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Meet the Artist
Interview with Kim Taggart
- Written by Melissa Davies Melissa Davies
Kim Taggart blew us away with the work she created on our 500 Series paper depicting the beautiful and picturesque Kansas landscape. After seeing her work, we just had to take the opportunity to speak to her and gain an insight into her artistic style, inspirations and plans for the future.
First of all I’ve got to say that your work is incredible. How did you first get into art? Was it something you fell in love with at an early age or later on in life?
Thank you, I appreciate it. My kindergarten teacher was the first to notice I had artistic ability. My parents just thought all kids drew like me. I skipped over the stick figure stage and dove right into flesh contours on my people. Art was always my favourite subject in school and I started private art lessons at age 9 with training in charcoal, pastel, watercolour, pen & ink and oil paint. A professor at a college in Olathe, Kansas took me in— Dr. James Dobson Sr.
Definitely, the drawing medium: graphite sticks, Conté crayon and charcoal. I started out before computers made it possible to digitize art or add color and manipulate on screen. Through the years, clients asked for my commercial art in a digital format and I soon yielded to the computer for graphics but I always started my illustrations on board and paper. After many years of the computer, I yearned for the “art” of art, returning to an old love of drawing. This is where I began my tagline, ART, UNPROCESSED.
You completed a Bachelor of Fine Art degree at Kansas State University. Could you tell us a bit about what this involved and how it has influenced your work?
My curriculum introduced me to art forms and influences I didn’t learn in my primary/secondary education. I was introduced to the Flint Hills of Kansas attending K-State University. The surreal hills inspired me and never left my mind. I created my first Flint Hill landscape in 1985 but didn’t pursue a series until January 2017. That’s a long time for a theme to burn in my mind. It’s best to not let me drive through this part of the country because my gawking could be dangerous while driving.
What artists would you say have influenced you the most and why?
I love Charles Sheeler’s Pennsylvania rural lithographs and drawings. I discovered him in college while taking art history classes. Probably his “Interior with Stove” impacted me the most. Emulating his style and technique forged some of my own. But I also melt when I see Edward Hopper’s charcoals, and John Steuart Curry’s Lithographs. I guess I’m drawn to black and white.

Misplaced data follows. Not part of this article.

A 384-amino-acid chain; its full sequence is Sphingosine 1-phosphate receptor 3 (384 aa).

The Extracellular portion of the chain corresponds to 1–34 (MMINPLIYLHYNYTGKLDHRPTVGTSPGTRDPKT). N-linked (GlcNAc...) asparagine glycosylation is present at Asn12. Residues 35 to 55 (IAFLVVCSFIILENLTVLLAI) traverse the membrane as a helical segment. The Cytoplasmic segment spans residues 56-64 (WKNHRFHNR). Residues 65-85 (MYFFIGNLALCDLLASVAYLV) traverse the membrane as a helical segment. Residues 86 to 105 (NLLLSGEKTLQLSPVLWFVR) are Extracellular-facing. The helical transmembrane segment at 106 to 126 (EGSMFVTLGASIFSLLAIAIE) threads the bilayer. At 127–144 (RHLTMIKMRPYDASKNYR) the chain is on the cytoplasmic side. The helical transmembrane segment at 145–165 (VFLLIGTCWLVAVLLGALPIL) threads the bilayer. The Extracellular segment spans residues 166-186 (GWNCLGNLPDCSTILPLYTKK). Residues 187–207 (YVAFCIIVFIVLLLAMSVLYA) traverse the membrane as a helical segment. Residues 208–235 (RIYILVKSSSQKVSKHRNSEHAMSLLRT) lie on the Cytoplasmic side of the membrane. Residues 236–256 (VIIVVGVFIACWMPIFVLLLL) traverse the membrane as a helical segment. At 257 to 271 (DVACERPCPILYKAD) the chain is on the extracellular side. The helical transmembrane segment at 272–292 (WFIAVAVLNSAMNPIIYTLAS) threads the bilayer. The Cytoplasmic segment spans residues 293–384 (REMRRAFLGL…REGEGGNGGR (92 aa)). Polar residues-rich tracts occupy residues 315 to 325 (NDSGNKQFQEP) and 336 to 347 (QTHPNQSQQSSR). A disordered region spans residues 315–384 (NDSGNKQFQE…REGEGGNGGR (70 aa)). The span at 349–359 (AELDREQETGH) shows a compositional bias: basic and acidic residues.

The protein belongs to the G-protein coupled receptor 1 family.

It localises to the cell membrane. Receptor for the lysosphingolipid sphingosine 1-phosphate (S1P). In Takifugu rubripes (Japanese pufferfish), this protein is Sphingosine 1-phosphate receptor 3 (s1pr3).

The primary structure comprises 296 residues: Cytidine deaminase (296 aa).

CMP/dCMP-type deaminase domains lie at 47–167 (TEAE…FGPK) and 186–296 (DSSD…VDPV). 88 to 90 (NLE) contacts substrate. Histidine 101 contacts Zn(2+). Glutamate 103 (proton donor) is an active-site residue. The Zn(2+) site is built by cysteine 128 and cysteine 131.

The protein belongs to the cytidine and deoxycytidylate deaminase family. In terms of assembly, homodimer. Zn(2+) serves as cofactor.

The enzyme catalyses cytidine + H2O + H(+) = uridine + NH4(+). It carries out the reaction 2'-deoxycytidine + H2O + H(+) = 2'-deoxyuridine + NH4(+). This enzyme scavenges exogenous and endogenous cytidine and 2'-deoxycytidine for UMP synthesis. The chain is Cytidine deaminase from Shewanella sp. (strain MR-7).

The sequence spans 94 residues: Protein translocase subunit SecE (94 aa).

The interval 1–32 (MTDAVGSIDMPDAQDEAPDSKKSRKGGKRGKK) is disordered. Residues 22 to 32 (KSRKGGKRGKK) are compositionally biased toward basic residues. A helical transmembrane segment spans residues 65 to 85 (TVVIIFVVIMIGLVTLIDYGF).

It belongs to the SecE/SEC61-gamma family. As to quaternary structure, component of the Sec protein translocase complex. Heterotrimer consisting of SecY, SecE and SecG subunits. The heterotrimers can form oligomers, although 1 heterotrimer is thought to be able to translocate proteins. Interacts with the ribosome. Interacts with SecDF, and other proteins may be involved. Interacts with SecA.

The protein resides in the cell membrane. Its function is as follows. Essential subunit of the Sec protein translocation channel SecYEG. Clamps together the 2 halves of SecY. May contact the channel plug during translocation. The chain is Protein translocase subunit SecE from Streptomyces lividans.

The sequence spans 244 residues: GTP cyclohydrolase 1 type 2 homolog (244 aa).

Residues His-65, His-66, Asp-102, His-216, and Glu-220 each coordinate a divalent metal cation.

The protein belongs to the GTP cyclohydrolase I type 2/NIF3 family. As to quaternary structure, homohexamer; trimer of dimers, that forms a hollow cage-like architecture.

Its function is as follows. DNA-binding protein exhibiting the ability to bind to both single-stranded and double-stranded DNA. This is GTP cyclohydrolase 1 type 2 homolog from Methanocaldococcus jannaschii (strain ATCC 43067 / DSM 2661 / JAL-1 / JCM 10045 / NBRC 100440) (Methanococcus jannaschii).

Looking at your gallery I can see two main bodies of work: The Great Plains and Structures series. Could you give us an insight into your inspirations for both of these series? Have you also got any plans to add to them in the near future?
Both series are “works in progress”. I just launched my fine art gallery in January 2017, completing 10 pieces in 4 months. I am currently working on another piece for Great Plains. But I have 2 more series already created in my mind, just not on paper yet. My mind works a little faster than my hands and I’m still balancing my “day job” with my “passion job”. Nature frames it’s own compositions and I just see them and want to capture how light produces white spaces and shadows form shapes – adding to the configuration.
You are also an award winning brand designer. What is your approach to developing a strong visual/brand design once you are commissioned by a client?
Listening to my client is first step. I’ve been trained by and worked with some nationally acclaimed branding companies in Kansas City. Learning what a company stands for and who their target audience is key to developing a unique brand that doesn’t follow a trend. I love to push the brand as far as I can – even developing details like coasters that send an on-brand message. It’s in the details.
What advice would you give someone wanting to pursue a career in art and/or brand design?
It’s not an easy field to pursue. Changes come rapidly and you have to be adaptable. Are you passionate about this career?
I would be a large 30 x 40 inch 500 series Bristol 4-ply sheet of glorious paper with a branding stamp on my… well, somewhere!
Finally, what does the future hold for you? Are there any exciting developments that you are able to share with us at all?
I am re-launching my fine art career. Right now I am on track to my goals this year. I hope to create another dozen pieces before yearend. I have been accepted into two National Juried Art Shows so far and received a Juror’s award at the Overland Park, Kansas exhibition – one of 13 awards out of 80 pieces. My drawing “Happy” was the recipient. My next step is to approach gallery owners where my style is a strong fit to their genre. And like any artist, selling my art is a goal. So we’ll see how the rest of the year treats me.